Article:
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NEW YORK CITY-In one of the most sweeping CMBS assessments year-to-date, Fitch Ratings has placed $20.6 billion in bonds from 33 floating-rate CMBS transactions on Rating Watch Negative. Britt Johnson, senior director of CMBS performance analytics at the ratings agency, tells GlobeSt.com this action covers 404 CMBS classes and represents 77% of the Fitch rated, floating-rate, multiborrower universe.

Johnson says approximately 18% of the floating-rate CMBS, or 143 classes worth $4.9 billion, had been placed on watch negativeprior to this action, which Fitch announced late Thursday afternoon. Fitch has also assigned negative outlooks to 22 AAA- and AA-plus-rated classes, totaling $1.1 billion; this action covers another 4% of the Fitch-rated universe of floating-rate CMBS, says Johnson.

Fitch says the watch-negative placements result from the “significant stress” on cash flow that floating-rate loans experienced in 2009, along with the agency’s expectation that cash flows will continue to be stressed for the foreseeable future. “Floating-rate loans are transitional in nature and more susceptible to declining market conditions than stabilized properties typically found in conduit transactions,” the agency says in a release. “Many floating-rate loans have not reached stabilization and/or have experienced significant declines in performance since Fitch’s last rating action. Additionally, many recent vintage floating-rate transactions have high concentrations of hotels, particularly the luxury sector.”

Included in this action are 123 classes rated triple-A and worth $14 billion, 184 classes rated double-A and below and worth $4.9 billion and 97 classes currently rated below triple-B minus and worth $1.7 billion. The institutions that originated the loans include Bank of America, Bear Stearns, Citigroup, COMM Mortgage Trust, Credit Suisse First Boston, Greenwich Capital, JPMorgan Chase, Lehman Brothers, Merrill Lynch, Morgan Stanley and Wachovia.

The ratings action occurs days after both Fitch and Moody’s Investor Service reported monthly increases in their respective loan delinquency. Fitch’s latest Loan Delinquency Index showed that late-pays climbed 43 basis points in November to reach 4.29%, while Moody’s Delinquency Tracker showed a 46-bps rise during the month, the largest yet during the recession. Moody’s says the CMBS delinquency rate is now 4.47%.

“Transfers to special servicing of larger loans are occurring before borrowers default on payments,” says Susan Merrick, managing director and US CMBS group head at Fitch, in a release. “Newly delinquent large loans are rarely a surprise.”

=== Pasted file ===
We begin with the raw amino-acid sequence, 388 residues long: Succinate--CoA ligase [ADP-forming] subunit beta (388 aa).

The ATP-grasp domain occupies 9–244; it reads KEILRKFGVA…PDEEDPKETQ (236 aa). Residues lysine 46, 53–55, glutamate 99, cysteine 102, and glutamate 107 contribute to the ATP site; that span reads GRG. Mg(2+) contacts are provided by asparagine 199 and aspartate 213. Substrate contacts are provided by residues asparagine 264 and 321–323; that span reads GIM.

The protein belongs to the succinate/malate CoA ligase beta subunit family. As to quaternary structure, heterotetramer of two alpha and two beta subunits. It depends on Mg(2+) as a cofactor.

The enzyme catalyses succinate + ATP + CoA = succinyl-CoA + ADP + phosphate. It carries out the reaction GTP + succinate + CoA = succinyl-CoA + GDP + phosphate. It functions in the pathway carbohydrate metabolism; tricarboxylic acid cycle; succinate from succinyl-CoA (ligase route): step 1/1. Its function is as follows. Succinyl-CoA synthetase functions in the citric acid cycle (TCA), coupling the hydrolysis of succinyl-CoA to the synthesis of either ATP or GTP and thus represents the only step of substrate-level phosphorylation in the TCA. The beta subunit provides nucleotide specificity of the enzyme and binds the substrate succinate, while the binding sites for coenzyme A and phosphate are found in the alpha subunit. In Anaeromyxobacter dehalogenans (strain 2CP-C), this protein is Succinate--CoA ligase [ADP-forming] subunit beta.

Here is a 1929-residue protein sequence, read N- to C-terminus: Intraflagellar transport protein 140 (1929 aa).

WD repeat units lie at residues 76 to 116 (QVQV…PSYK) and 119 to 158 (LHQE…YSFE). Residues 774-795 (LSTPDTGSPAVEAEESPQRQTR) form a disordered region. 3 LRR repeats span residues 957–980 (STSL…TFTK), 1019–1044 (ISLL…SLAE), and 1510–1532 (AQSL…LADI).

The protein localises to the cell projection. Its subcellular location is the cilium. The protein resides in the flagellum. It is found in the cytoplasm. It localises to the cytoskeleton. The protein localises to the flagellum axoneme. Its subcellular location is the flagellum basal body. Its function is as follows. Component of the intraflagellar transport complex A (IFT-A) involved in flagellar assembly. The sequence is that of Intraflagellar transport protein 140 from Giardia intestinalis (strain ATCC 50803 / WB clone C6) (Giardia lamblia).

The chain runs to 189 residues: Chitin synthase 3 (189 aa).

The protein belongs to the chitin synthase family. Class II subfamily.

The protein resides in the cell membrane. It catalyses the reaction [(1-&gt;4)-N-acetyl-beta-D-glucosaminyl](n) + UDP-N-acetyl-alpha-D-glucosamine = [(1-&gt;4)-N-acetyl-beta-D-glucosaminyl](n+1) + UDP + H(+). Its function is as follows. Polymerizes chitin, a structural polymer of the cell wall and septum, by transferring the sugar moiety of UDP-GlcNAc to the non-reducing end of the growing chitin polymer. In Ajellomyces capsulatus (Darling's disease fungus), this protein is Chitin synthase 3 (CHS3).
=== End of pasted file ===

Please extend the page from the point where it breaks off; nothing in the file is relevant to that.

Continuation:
Of the 20 largest loans in the Fitch index, 18 were transferred to special servicing on average 9.3 months prior to becoming 60 days delinquent, and ranged from one to 80 months prior to delinquency. The agency says servicers frequently are transferring loans before delinquency for imminent default when borrowers either request payment relief or notify the servicer of their inability to remain current. Loans are also being transferred when there are significant performance declines that indicate likely future delinquency, Fitch says.

Leading the way in the Moody’s index are hotel properties; the delinquency rate on hospitality-based loans rose 160 bps during November to 7.8%. The multifamily sector increased more than 90 bps to end the month at 7.4%. Industrial-backed loans increased 28 bps to 3.11% in November, while office property delinquency rose 25 points to 2.95%.

In its Structured Finance Outlook report issued earlier this month, Fitch says its main concerns for CMBS in 2010 remain “protracted illiquidity and refinance risk.” The agency says it expects the loan delinquency rate to hit 6% by the end of the first quarter next year, and peak at 12% by the end of 2012.

For CMBS of more recent vintage, losses will remain elevated, says Fitch, which is also anticipating downgrades of pre-2006 securities into next year. However, says managing director Bob Vrchota in a release, the magnitude of downgrades for earlier-vintage CMBS is expected to be less severe “due to seasoning, defeasance and the loans generally not underwritten as aggressively as those at the peak of the market.”

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